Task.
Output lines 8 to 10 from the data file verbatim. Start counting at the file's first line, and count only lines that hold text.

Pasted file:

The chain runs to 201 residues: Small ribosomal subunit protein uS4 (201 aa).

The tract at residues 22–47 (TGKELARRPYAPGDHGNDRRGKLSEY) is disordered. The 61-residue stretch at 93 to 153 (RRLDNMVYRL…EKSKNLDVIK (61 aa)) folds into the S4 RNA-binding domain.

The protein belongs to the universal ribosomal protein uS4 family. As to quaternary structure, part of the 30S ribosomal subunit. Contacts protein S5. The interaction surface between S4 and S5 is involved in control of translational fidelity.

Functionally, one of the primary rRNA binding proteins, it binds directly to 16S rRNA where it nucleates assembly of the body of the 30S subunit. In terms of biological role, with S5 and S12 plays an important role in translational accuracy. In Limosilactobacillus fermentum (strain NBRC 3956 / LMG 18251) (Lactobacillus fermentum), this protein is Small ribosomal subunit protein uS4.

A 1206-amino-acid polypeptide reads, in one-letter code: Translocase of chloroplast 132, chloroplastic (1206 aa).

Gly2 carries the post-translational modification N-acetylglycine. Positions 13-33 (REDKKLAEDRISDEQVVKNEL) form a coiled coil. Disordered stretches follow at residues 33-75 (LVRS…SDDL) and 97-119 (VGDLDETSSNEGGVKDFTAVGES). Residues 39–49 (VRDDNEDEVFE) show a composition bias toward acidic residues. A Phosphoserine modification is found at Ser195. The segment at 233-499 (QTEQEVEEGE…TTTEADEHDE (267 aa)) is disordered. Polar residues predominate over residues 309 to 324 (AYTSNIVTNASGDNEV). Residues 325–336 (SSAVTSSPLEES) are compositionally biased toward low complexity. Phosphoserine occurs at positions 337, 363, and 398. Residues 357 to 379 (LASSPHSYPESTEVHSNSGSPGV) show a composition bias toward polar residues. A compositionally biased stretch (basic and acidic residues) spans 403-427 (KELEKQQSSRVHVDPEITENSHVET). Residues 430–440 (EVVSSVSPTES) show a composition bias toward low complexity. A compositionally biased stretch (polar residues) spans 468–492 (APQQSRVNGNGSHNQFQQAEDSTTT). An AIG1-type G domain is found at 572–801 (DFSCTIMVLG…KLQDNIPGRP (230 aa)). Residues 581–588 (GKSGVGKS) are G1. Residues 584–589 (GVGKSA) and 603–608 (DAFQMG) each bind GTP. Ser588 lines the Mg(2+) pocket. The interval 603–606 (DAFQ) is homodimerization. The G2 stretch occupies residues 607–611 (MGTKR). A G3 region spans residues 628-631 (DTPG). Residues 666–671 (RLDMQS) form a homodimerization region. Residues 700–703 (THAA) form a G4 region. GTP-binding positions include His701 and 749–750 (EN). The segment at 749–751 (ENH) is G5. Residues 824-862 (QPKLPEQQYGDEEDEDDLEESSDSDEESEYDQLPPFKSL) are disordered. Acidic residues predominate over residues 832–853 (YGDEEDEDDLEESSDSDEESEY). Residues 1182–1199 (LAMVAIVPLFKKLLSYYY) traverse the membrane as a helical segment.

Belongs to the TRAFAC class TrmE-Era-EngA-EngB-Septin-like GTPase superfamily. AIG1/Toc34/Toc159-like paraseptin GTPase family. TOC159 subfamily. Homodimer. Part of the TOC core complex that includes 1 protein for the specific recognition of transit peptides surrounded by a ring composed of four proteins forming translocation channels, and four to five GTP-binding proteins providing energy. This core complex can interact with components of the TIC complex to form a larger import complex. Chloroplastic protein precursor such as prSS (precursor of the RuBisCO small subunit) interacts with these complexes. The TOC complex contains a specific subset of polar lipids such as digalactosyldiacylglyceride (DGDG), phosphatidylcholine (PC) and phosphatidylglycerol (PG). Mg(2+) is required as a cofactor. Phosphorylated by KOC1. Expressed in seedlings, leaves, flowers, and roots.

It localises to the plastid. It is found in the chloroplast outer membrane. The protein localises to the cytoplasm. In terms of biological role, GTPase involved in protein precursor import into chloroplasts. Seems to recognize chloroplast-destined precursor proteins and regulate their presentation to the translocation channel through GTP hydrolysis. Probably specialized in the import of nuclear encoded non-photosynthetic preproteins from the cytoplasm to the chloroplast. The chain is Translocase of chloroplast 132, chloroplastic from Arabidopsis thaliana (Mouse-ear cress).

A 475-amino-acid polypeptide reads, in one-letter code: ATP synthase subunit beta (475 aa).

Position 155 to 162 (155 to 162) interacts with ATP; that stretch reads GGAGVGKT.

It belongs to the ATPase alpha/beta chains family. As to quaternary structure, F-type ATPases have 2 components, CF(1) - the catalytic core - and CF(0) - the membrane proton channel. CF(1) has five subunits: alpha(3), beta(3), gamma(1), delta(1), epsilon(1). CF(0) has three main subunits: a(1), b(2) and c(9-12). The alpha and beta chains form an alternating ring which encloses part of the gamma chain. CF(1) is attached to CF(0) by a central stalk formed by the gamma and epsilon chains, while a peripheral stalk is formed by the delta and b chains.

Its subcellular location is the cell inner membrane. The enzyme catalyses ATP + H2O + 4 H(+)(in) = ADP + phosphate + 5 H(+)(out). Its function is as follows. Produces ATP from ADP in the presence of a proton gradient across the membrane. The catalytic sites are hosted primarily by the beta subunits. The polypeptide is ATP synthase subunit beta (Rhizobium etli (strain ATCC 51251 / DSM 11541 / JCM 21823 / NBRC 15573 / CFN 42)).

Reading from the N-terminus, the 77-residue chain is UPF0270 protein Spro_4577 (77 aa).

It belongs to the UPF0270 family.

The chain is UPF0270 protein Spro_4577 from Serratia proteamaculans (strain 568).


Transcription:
It localises to the plastid. It is found in the chloroplast outer membrane. The protein localises to the cytoplasm. In terms of biological role, GTPase involved in protein precursor import into chloroplasts. Seems to recognize chloroplast-destined precursor proteins and regulate their presentation to the translocation channel through GTP hydrolysis. Probably specialized in the import of nuclear encoded non-photosynthetic preproteins from the cytoplasm to the chloroplast. The chain is Translocase of chloroplast 132, chloroplastic from Arabidopsis thaliana (Mouse-ear cress).

A 475-amino-acid polypeptide reads, in one-letter code: ATP synthase subunit beta (475 aa).

Position 155 to 162 (155 to 162) interacts with ATP; that stretch reads GGAGVGKT.